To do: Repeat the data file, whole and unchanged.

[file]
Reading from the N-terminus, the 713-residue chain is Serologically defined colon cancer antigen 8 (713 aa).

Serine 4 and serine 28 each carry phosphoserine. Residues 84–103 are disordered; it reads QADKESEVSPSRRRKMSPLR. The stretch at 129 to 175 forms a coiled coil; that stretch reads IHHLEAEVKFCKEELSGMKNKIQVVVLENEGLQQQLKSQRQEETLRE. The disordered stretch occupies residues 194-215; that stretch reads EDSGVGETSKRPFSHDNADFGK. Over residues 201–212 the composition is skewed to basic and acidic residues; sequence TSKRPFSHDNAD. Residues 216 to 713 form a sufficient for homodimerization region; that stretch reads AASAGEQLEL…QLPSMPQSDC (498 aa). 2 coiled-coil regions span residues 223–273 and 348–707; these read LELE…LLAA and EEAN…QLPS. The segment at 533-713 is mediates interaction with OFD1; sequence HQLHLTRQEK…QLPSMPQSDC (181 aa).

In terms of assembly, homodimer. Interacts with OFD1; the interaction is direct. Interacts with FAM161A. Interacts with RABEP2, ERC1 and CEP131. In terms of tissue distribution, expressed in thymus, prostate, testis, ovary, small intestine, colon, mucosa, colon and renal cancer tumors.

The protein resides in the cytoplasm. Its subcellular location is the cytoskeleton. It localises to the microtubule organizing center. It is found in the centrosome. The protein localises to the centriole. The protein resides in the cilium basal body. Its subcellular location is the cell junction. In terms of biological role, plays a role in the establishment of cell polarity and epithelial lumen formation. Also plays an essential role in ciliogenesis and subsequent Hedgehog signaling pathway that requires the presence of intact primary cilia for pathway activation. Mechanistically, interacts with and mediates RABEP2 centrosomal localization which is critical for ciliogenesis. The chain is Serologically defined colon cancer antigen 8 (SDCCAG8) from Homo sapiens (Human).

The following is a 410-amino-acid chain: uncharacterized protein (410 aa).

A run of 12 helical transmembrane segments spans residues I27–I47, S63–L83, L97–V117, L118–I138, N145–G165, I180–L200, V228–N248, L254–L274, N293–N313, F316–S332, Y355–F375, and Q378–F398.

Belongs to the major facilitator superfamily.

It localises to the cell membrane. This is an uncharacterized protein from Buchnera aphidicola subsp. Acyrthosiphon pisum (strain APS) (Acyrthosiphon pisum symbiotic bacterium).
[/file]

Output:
Reading from the N-terminus, the 713-residue chain is Serologically defined colon cancer antigen 8 (713 aa).

Serine 4 and serine 28 each carry phosphoserine. Residues 84–103 are disordered; it reads QADKESEVSPSRRRKMSPLR. The stretch at 129 to 175 forms a coiled coil; that stretch reads IHHLEAEVKFCKEELSGMKNKIQVVVLENEGLQQQLKSQRQEETLRE. The disordered stretch occupies residues 194-215; that stretch reads EDSGVGETSKRPFSHDNADFGK. Over residues 201–212 the composition is skewed to basic and acidic residues; sequence TSKRPFSHDNAD. Residues 216 to 713 form a sufficient for homodimerization region; that stretch reads AASAGEQLEL…QLPSMPQSDC (498 aa). 2 coiled-coil regions span residues 223–273 and 348–707; these read LELE…LLAA and EEAN…QLPS. The segment at 533-713 is mediates interaction with OFD1; sequence HQLHLTRQEK…QLPSMPQSDC (181 aa).

In terms of assembly, homodimer. Interacts with OFD1; the interaction is direct. Interacts with FAM161A. Interacts with RABEP2, ERC1 and CEP131. In terms of tissue distribution, expressed in thymus, prostate, testis, ovary, small intestine, colon, mucosa, colon and renal cancer tumors.

The protein resides in the cytoplasm. Its subcellular location is the cytoskeleton. It localises to the microtubule organizing center. It is found in the centrosome. The protein localises to the centriole. The protein resides in the cilium basal body. Its subcellular location is the cell junction. In terms of biological role, plays a role in the establishment of cell polarity and epithelial lumen formation. Also plays an essential role in ciliogenesis and subsequent Hedgehog signaling pathway that requires the presence of intact primary cilia for pathway activation. Mechanistically, interacts with and mediates RABEP2 centrosomal localization which is critical for ciliogenesis. The chain is Serologically defined colon cancer antigen 8 (SDCCAG8) from Homo sapiens (Human).

The following is a 410-amino-acid chain: uncharacterized protein (410 aa).

A run of 12 helical transmembrane segments spans residues I27–I47, S63–L83, L97–V117, L118–I138, N145–G165, I180–L200, V228–N248, L254–L274, N293–N313, F316–S332, Y355–F375, and Q378–F398.

Belongs to the major facilitator superfamily.

It localises to the cell membrane. This is an uncharacterized protein from Buchnera aphidicola subsp. Acyrthosiphon pisum (strain APS) (Acyrthosiphon pisum symbiotic bacterium).